Policing in Mumbai is set for a three-year Rs. 300-crore makeover under which the best practices from around the world, including those of the Metropolitan Police of London and the New York Police Department, will be adopted to improve intelligence-gathering to prevent another attack like the
26/11 carnage four years ago that left 166 people dead.
The Mumbai police will get a control room similar to that of the London Met, with 12,000 CCTVs set up all over the city being monitored real-time by over 300 staffers, and a wireless communication system like the NYPD’s. The cost of this “metro policing” project will be shared by the state government and the Centre.
The government notification is likely to be issued by this month-end.
“This will be a three-year-long programme where the upgrades will take place step by step. To begin with, top police officials across the country, including the Mumbai police commissioner, Satyapal Singh, were sent to six cities in the United States and the United Kingdom, which have advanced policing systems,” said a senior government official, who asked not to be named. “They have studied the best systems and will be picking up some for us to replicate.”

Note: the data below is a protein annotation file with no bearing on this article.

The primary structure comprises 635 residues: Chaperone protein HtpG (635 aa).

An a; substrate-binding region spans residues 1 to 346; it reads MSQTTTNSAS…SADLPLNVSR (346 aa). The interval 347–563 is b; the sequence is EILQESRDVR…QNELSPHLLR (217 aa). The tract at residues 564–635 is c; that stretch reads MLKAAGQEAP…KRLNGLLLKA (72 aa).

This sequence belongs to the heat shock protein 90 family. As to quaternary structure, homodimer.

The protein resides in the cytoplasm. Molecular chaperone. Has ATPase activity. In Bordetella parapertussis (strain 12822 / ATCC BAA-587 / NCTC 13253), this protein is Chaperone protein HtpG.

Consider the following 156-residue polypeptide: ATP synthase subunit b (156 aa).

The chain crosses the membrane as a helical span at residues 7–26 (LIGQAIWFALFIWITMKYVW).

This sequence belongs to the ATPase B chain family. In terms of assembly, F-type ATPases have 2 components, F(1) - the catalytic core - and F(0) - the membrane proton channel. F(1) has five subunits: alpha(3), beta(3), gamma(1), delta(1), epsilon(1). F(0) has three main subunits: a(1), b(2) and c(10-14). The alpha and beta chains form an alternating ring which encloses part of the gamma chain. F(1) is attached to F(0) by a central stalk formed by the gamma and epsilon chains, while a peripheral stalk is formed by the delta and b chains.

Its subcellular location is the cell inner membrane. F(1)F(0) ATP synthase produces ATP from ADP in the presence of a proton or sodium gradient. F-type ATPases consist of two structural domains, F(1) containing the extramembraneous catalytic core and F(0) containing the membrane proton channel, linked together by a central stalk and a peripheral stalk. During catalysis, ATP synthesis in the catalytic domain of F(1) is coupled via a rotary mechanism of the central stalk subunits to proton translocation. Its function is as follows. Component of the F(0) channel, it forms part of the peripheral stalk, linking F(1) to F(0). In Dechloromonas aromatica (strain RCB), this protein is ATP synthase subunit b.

The Mumbai police want to replicate systems like the London police’s huge communication network between the control room and patrolling policemen on what they notice on the CCTVs. Besides, the Mumbai police are looking at alternative communication modes using the Internet when traditional modes collapse in emergencies.
For more ears to the ground for better intelligence gathering, the “metro policing” project envisages tie-ups with private companies, area local management groups, private security agencies, and community leaders, to share CCTV footage and other information.
Appreciating the move, Narinder Nayar, chairman of Bombay First, an initiative of business houses and citizens to make the city a better place to live, work and invest in, said, “The Mumbai police are one of the best in the world but are still dealing with issues of lack of modern equipment and inadequacy of funds. This will give the much required push and put systems in place.”
On involving citizens and NGOs in the intelligence network, Nayar said this was the need of the hour. “We need to soon set up networks like the neighbourhood watch scheme in Singapore where citizen networks help police in basic intelligence gathering and maintaining security.”